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Developing and Perfecting Route Running

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© February, 2011


By Tim Bowens
Wide Receivers Coach • University of Alabama – Birmingham

I would like to discuss our “Four Key Components” of route running and how we measure route running from a wide receivers perspective. We believe in being technicians and not robots. As a technician, an average player can be both good and successful and a great player can be great in every aspect of the game and not just one part of the big picture.

Route Running – Four Key Components

1. Speed – Speed off the ball on a run or pass play, accelerating in and out of breaks and knowing when to fluctuate speed.

2. Leverage – Very important vs. man coverage. Work to get a head up with defender (stem technique). The wide receiver closes gap between himself and the defender. He also comes across the face of the defender at break point while accelerating.

3. Influence – The wide receiver has the advantage because he knows where he’s going. WR should turn the hips of the defender and influence him away from where he intends to go at his final break point or pressure the defender as a vertical threat to turn hips (accelerate in man coverage/throttle down in zone coverage).

4. Body control – It is very important that a receiver keeps his body under control while running routes, especially when trying to get in and out of break points. Keep arms and elbows in while running in and out of break points. With good body control, the WR will be able to maintain separation longer.

Break Point – Objectives

1. Gain advantage on the defender.
2. Gain desired position on the field as quickly as possible.
3. Gain body position between defender and the ball.
4. Increase distance between defender and yourself.
5. Decrease angle of the ball for yourself and increase the angle for the defender.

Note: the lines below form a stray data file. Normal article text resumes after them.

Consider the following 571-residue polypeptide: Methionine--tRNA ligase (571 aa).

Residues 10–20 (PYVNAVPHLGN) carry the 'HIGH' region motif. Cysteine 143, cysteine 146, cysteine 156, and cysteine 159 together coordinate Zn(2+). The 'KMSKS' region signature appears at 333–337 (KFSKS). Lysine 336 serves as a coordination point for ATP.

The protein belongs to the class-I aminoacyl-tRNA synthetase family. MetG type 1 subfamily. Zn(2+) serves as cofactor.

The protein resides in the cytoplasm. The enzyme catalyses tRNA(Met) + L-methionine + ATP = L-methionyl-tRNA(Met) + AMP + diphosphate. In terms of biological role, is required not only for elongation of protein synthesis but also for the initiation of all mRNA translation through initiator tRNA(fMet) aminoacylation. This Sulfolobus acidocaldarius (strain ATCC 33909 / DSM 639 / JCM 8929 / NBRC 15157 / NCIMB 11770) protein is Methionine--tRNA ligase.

6. Increase the illusion of a vertical deep threat.

Technique – 

 1. Create the illusion you are going somewhere other than where you end up.
 2. Thrust head and shoulders forward.
3. Have a low center of gravity (sink hips).
4. Keep arms bent. Keep elbows in, near the sides of the body and pump them each time you step with the opposite foot.
 5. Spread the feet as you lower the center of gravity and cut and drive off of the foot opposite the direction of the cut.
 6. Accelerate just prior to the cut to create a deep feeling.
 7. Cut sharply and whip the head quickly towards the quarterback.
 8. For a proper speed cut – throw arm/elbow down and through, turn off outside plant foot and move head around quickly.
Points for Route Guidelines and Splits – 

 1. Create as much separation and accelerate.
 2. A wide receiver must be able to read on the run.
 3. Always have the head up and eyes downfield.

     I’ve included a chart as to how we measure route running technique. It includes grades for stance, start, and release, speed off the ball, leverage, influence, body control, and break point (Download Chart).


About the author: Tim Bowens recently completed his fourth season as wide receivers coach at the University of Alabama-Birmingham. He spent the three previous seasons as the Assistant Director of Football Operations at Alabama. Bowens also coached on the high school level at both Tanner High School and Coffee High School, both in Alabama. He was at four-year letter winner at Alabama from 1996-1999.rs Coach • University of Alabama – Birmingham






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